Who all is Legally Liable for Damage caused by an 18-wheeler Collision?
18-wheeler accidents can be more complicated than passenger-car collisions where multiple parties have contributed to the cause of the collision and are therefore legally responsible to the Victim and/or the Victim’s Family for the damages caused from the collision. Both in terms of property damage and injuries, the damages caused by 18-wheeler collisions can be much greater than passenger-car collisions. Additionally, federal regulations implemented and enforced by the Federal Motor Carrier Safety Administration (FMSCA) are implicated in terms of driver hiring, qualification, training and periodic re-qualification. Additionally, there are often additional parties – including potentially the freight company, the loader of the trailer, the employer, manufacturer of the tractor, those responsible for maintenance and others – who may share some liability for your damages causing in the collision. Continue reading to learn who may be liable after a truck accident, and reach out to a dedicated Beaumont truck accident lawyer if you have been hurt in a Texas truck crash.
Establishing fault after a Texas truck crash
Liability or legal responsibility for your damages depends on the fault which caused or contributed to cause the collision and resulting damages. If the truck driver was operating the tractor negligently–speeding, texting or other inattention, driving while under the influence of drugs or alcohol, making aggressive driving maneuvers, etc.–then the truck driver will have liability.
Moreover, truckers are subject to certain safety regulations beyond those the typical driver must follow. The FMCSA sets regulations for truckers and trucking companies, including things like the types of safety equipment that trucks must have installed, how loads must be secured, how truckers must be trained, as well as extensive rules on how many hours truckers can drive, how many breaks they must take and how frequently, the length of rests between shifts, etc. If these regulations are violated leading to the collision, the trucking company may have liability beyond just being the employer of the driver, including potentially for gross negligence. This could be important when there is inadequate insurance. Additionally, there could be important evidentiary considerations which can help or hurt your claim.
Whom do you sue after a Texas truck crash
Many trucking companies attempt to insulate their liability by asserting that the driver is a so-called independent contractor, requiring the driver to sign such an agreement. Nevertheless, in some circumstances, federal law makes the driver the employee of the trucking company for purposes of liability for harm caused. Often, the trucking company, as the employer, has purchased more favorable insurance that may cover the collision, which can be very important where there are multiple claimants or the injuries and damages especially severe.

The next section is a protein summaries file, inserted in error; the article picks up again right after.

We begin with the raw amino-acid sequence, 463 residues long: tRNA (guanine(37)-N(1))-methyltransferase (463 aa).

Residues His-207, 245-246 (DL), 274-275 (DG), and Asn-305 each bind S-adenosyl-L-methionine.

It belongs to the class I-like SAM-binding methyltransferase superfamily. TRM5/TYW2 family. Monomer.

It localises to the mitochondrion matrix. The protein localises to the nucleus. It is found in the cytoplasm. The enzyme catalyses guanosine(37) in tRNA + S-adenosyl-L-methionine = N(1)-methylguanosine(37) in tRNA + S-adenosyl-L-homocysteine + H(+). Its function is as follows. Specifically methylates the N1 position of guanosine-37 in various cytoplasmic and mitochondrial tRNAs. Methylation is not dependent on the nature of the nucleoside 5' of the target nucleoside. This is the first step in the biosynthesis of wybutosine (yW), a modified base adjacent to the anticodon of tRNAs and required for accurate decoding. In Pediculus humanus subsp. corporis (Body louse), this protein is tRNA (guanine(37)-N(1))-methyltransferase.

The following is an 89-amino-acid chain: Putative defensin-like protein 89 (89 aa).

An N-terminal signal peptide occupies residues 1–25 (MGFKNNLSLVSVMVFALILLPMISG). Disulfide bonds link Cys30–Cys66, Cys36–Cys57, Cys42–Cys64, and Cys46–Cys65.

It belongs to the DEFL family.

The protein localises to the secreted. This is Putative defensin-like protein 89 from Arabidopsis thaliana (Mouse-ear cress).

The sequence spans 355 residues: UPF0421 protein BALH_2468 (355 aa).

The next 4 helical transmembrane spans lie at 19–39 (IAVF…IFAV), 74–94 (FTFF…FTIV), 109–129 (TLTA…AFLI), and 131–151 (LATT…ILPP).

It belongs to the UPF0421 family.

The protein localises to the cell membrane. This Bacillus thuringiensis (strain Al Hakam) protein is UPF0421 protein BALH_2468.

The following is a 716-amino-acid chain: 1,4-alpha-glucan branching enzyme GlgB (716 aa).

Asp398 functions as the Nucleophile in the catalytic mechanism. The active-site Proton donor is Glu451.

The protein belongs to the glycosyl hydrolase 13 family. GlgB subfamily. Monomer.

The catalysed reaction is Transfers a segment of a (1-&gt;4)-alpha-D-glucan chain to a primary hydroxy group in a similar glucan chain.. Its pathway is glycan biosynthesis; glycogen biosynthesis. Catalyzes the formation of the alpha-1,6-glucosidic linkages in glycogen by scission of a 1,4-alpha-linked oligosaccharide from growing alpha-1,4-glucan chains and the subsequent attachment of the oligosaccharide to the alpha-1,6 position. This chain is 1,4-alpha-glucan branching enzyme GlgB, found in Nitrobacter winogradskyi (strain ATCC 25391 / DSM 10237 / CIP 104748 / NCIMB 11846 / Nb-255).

A trucking company might be “directly” liable if their own negligence contributed to an accident. For example, if a trucking company failed to do proper background checks on drivers, failed to install proper safety equipment or keep their equipment well-maintained, failed to adequately train their drivers or ensure they were properly trained, or failed to enforce safety regulations by encouraging or permitting drivers to ignore hours of service rules, then the company’s own negligence may have directly contributed to the crash.
The trucking company may be held “vicariously” liable for the actions of its agents or employees, including the truck driver. If a trucker causes a collision while performing their duties as an employee of the company, then the company may be held liable for the actions of the truck driver. Your truck accident attorney can help you establish the elements necessary to show vicarious liability under the doctrine of “respondent superior.”
Finally, there may be third parties who caused or contributed to cause the crash. If the party shipping or loading the goods improperly secured the load or overloaded the truck and contributed to the cause of the crash, the loader may be held liable in whole or in part. If a truck part failed such as a blown tire or brake failure, then the truck or tire manufacturer may be partially liable. As well, many tractors are equipped with “black boxes” or crash data event recorders that can help identify all of those who contributed to causing the collision. A knowledgeable truck accident lawyer can help you investigate the circumstances surrounding a truck crash to determine who may share liability for your damages.
Secure the Damages You Are Owed After a Texas Truck Crash
If you’ve been hurt in a Texas truck accident, contact the reliable and effective Beaumont car crash lawyers at the Gilbert Adams Law Offices for a free consultation on your case at 409-835-3000.